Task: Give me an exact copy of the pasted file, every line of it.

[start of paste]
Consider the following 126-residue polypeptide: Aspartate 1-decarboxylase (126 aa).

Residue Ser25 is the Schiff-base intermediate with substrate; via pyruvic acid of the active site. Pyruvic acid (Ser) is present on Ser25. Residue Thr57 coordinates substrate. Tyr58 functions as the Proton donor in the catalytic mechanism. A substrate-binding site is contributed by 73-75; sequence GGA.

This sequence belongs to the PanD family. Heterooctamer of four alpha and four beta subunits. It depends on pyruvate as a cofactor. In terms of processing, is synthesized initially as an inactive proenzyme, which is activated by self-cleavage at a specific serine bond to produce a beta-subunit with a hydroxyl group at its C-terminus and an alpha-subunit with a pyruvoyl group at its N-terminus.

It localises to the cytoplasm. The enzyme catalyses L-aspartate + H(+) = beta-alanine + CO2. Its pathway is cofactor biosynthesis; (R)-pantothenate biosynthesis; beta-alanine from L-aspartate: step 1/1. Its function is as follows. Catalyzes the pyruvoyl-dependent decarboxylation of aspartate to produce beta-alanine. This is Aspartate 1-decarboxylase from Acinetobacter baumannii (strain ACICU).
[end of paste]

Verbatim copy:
Consider the following 126-residue polypeptide: Aspartate 1-decarboxylase (126 aa).

Residue Ser25 is the Schiff-base intermediate with substrate; via pyruvic acid of the active site. Pyruvic acid (Ser) is present on Ser25. Residue Thr57 coordinates substrate. Tyr58 functions as the Proton donor in the catalytic mechanism. A substrate-binding site is contributed by 73-75; sequence GGA.

This sequence belongs to the PanD family. Heterooctamer of four alpha and four beta subunits. It depends on pyruvate as a cofactor. In terms of processing, is synthesized initially as an inactive proenzyme, which is activated by self-cleavage at a specific serine bond to produce a beta-subunit with a hydroxyl group at its C-terminus and an alpha-subunit with a pyruvoyl group at its N-terminus.

It localises to the cytoplasm. The enzyme catalyses L-aspartate + H(+) = beta-alanine + CO2. Its pathway is cofactor biosynthesis; (R)-pantothenate biosynthesis; beta-alanine from L-aspartate: step 1/1. Its function is as follows. Catalyzes the pyruvoyl-dependent decarboxylation of aspartate to produce beta-alanine. This is Aspartate 1-decarboxylase from Acinetobacter baumannii (strain ACICU).